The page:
adrienne lawrence

Former ESPN employee Adrienne Lawrence has responded to claims that the sexual harassment lawsuit she filed against the network was motivated by personal gain and therefore not to be trusted.

In an article published Tuesday, Lawrence told ThinkProgress’ Lindsay Gibbs that she spoke up on misbehavior at ESPN not out of bitterness or greed, but out of concern for other women still at the company.

“I can’t leave those girls behind. I couldn’t just take a paycheck and be silenced, and it’s disappointing that others can,” Lawrence said. “It’s really disappointing to see all of these women who have the power to say something, and yet they will do anything to protect the shield. The shield abused them when they were on the way up, and it will abuse them on their way down.”

On Sunday, Adrienne Lawrence filed a lawsuit in which she alleged a culture of sexual harassment at ESPN, naming several big-name colleagues as perpetrators.

The component of Lawrence’s lawsuit that has resonated most widely is the charge that recently retired ESPN host Chris Berman once sent a “racially disparaging voicemail” to anchor Jemele Hill. As that allegation popped up in headlines across the internet, Hill responded with a note on Twitter in which she denied Berman had ever left her such a message and said she was “disappointed that someone I considered to be a friend at one point would misrepresent and relay a private conversation without my knowledge … for personal gain.”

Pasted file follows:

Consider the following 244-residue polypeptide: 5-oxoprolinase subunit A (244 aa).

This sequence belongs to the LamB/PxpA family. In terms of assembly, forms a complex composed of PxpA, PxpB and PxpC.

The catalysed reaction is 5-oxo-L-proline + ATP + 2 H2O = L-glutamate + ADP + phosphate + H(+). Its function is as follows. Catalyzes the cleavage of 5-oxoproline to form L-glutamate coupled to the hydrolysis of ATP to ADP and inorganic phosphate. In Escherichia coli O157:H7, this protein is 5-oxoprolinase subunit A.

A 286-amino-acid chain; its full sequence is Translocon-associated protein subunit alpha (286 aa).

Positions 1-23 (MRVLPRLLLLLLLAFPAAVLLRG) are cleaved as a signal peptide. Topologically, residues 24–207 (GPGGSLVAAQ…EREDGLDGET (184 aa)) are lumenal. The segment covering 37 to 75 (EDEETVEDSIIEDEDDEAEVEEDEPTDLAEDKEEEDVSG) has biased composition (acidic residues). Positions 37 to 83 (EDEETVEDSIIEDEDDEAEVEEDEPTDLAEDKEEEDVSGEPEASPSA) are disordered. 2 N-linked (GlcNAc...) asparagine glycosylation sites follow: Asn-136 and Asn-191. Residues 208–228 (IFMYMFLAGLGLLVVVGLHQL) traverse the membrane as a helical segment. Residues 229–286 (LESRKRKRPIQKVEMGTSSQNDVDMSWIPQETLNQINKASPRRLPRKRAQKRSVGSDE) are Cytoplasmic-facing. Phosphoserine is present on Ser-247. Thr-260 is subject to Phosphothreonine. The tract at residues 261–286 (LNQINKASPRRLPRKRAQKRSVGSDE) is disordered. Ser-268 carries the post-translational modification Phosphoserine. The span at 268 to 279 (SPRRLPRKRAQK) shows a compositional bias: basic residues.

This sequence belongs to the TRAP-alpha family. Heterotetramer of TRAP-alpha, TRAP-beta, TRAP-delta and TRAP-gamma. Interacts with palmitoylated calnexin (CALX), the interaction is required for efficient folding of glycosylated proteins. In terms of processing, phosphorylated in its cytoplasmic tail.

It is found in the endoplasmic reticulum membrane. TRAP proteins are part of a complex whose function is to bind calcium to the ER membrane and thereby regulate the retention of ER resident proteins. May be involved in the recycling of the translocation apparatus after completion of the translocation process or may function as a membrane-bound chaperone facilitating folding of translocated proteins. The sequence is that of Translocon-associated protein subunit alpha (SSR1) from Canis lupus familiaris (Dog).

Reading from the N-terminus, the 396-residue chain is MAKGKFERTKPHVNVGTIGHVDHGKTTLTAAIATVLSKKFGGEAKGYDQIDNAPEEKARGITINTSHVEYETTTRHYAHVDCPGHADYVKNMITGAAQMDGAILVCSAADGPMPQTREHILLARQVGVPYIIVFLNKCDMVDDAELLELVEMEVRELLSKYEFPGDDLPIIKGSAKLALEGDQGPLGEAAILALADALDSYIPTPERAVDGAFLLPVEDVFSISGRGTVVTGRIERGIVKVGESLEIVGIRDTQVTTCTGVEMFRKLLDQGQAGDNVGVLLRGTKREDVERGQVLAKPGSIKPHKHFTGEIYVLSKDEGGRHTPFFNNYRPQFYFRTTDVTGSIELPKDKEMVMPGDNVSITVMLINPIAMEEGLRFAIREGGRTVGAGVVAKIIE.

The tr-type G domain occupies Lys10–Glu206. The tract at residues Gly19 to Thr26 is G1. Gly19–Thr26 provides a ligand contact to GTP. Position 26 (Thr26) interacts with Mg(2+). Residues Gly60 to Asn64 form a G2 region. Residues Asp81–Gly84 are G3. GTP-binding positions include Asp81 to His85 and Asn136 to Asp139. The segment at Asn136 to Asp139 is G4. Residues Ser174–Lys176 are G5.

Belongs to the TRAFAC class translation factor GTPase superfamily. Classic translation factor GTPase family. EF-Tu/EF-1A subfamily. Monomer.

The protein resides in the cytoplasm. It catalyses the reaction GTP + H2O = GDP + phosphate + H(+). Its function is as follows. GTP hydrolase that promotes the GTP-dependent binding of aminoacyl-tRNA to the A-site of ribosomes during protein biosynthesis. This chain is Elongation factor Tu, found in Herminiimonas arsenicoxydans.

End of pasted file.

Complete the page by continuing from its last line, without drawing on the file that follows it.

In the ThinkProgress article, Lawrence responded directly to Hill’s comments, saying she hadn’t heard the voicemail in question, but had summarized it exactly the way Hill had described it to her.

“I’ll be damned if anyone says this is for my personal gain,” Lawrence said. “Play the voicemail then, the one that you kept. Play it, I know you have it. I’ve never heard it. I went off of her description of it.”

“Others can be disappointed in me but I’ll never be disappointed in myself for telling the truth and breaking the culture of silence,” Lawrence said. “I am very disappointed in the women there who have the power and don’t say anything. I hope their silence is their legacy.”

In her lawsuit, Lawrence relayed several stories of harassment from other female ESPN employees, even in cases when she had not personally witnessed the alleged conduct. She told ThinkProgress she felt that if colleagues wouldn’t publicize their experience, she would do it herself.

Lawrence explained that she wrestled with her decision to include stories from other female ESPN employees in the lawsuit, but ultimately opted to do so on the belief that changing what she described as a toxic culture at the Worldwide Leader required widespread accountability.

“It wasn’t easy sharing what others had confided in me, but someone has to speak up if anything is to change,” Lawrence said. “These are things people came to me and told me about, and they weren’t right. If you don’t bring things to light they won’t get better.”

In a statement issued Monday, ESPN said it had investigated Lawrence’s claims and found them to be “completely without merit.”

Lawrence joined ESPN on a fellowship in 2015 and worked for the network until 17 when the program ended and she was not offered permanent employment.


About Alex Putterman

Alex is a writer and editor for The Comeback and Awful Announcing. He has written for The Atlantic, VICE Sports,, and more. He is a proud alum of Northwestern University and The Daily Northwestern. You can find him on Twitter @AlexPutterman.